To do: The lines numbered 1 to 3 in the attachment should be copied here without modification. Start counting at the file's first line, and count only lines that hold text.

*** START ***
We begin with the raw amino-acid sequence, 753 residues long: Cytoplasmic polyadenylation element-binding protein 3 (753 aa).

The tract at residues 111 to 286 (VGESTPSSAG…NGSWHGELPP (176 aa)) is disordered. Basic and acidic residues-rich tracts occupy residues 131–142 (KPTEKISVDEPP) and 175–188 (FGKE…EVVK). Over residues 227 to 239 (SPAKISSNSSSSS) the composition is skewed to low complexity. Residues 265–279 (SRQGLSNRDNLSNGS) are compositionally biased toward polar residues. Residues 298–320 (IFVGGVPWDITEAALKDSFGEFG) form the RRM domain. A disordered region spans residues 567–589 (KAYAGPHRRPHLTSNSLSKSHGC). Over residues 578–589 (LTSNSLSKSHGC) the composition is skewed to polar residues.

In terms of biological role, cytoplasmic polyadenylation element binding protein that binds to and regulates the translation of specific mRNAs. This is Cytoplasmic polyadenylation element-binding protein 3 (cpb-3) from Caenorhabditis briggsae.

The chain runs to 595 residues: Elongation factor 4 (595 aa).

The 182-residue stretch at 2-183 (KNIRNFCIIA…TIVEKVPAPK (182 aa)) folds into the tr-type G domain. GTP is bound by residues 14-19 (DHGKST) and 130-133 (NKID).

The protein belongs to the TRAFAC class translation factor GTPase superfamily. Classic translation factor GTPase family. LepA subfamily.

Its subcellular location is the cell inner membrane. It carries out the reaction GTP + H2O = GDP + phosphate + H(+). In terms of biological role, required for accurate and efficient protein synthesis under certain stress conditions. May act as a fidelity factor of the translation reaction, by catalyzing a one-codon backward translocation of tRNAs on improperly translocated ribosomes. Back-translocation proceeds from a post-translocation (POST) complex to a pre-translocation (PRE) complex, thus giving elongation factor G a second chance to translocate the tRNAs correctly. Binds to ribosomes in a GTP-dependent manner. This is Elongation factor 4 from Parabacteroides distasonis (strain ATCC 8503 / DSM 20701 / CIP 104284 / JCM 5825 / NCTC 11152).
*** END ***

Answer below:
We begin with the raw amino-acid sequence, 753 residues long: Cytoplasmic polyadenylation element-binding protein 3 (753 aa).

The tract at residues 111 to 286 (VGESTPSSAG…NGSWHGELPP (176 aa)) is disordered. Basic and acidic residues-rich tracts occupy residues 131–142 (KPTEKISVDEPP) and 175–188 (FGKE…EVVK). Over residues 227 to 239 (SPAKISSNSSSSS) the composition is skewed to low complexity. Residues 265–279 (SRQGLSNRDNLSNGS) are compositionally biased toward polar residues. Residues 298–320 (IFVGGVPWDITEAALKDSFGEFG) form the RRM domain. A disordered region spans residues 567–589 (KAYAGPHRRPHLTSNSLSKSHGC). Over residues 578–589 (LTSNSLSKSHGC) the composition is skewed to polar residues.

In terms of biological role, cytoplasmic polyadenylation element binding protein that binds to and regulates the translation of specific mRNAs. This is Cytoplasmic polyadenylation element-binding protein 3 (cpb-3) from Caenorhabditis briggsae.